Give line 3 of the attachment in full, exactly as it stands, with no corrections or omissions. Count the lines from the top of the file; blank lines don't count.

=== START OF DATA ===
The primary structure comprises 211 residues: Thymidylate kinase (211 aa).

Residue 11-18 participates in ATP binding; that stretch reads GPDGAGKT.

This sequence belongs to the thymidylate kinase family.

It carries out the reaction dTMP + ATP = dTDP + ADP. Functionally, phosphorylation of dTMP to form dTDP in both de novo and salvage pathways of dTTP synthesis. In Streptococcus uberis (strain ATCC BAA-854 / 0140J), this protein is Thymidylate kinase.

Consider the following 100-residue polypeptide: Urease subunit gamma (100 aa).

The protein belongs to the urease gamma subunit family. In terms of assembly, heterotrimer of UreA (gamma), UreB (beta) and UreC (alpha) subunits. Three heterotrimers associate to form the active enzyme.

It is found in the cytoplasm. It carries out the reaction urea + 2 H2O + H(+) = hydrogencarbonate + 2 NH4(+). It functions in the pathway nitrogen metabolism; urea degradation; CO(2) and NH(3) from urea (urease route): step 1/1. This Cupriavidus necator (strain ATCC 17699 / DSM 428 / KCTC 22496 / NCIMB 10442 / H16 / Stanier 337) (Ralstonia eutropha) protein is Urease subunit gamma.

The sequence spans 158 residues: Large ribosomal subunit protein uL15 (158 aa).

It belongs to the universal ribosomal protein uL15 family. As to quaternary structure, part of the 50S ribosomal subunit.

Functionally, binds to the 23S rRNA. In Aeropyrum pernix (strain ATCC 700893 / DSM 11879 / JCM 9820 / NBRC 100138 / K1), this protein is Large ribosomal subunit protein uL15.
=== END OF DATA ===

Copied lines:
This sequence belongs to the thymidylate kinase family.